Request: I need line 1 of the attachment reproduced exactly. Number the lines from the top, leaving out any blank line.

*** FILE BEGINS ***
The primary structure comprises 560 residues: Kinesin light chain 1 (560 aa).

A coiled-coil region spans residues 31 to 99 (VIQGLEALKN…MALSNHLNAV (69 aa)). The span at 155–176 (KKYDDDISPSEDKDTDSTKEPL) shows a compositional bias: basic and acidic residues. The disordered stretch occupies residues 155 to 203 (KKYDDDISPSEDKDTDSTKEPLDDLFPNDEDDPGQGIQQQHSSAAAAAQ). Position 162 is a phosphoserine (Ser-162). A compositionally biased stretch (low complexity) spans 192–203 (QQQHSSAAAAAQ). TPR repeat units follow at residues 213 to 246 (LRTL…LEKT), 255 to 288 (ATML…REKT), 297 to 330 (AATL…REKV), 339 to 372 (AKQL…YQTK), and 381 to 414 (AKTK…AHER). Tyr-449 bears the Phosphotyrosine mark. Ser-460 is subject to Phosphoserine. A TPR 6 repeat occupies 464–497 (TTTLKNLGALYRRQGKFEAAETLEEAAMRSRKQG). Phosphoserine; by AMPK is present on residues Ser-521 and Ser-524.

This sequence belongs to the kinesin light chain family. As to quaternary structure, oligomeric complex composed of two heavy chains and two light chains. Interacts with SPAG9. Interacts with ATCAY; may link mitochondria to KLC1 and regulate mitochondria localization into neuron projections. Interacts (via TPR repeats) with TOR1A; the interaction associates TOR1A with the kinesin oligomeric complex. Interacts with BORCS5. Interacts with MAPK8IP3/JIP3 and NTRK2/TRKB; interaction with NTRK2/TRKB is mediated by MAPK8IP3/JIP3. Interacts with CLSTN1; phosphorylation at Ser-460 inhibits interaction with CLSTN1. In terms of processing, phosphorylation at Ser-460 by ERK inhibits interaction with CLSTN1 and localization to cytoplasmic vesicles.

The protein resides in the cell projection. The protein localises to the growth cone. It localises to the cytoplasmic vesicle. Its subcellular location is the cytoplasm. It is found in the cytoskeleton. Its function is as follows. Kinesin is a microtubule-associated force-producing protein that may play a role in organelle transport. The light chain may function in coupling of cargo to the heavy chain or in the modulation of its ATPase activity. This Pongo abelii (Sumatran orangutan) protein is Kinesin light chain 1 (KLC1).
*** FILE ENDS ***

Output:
The primary structure comprises 560 residues: Kinesin light chain 1 (560 aa).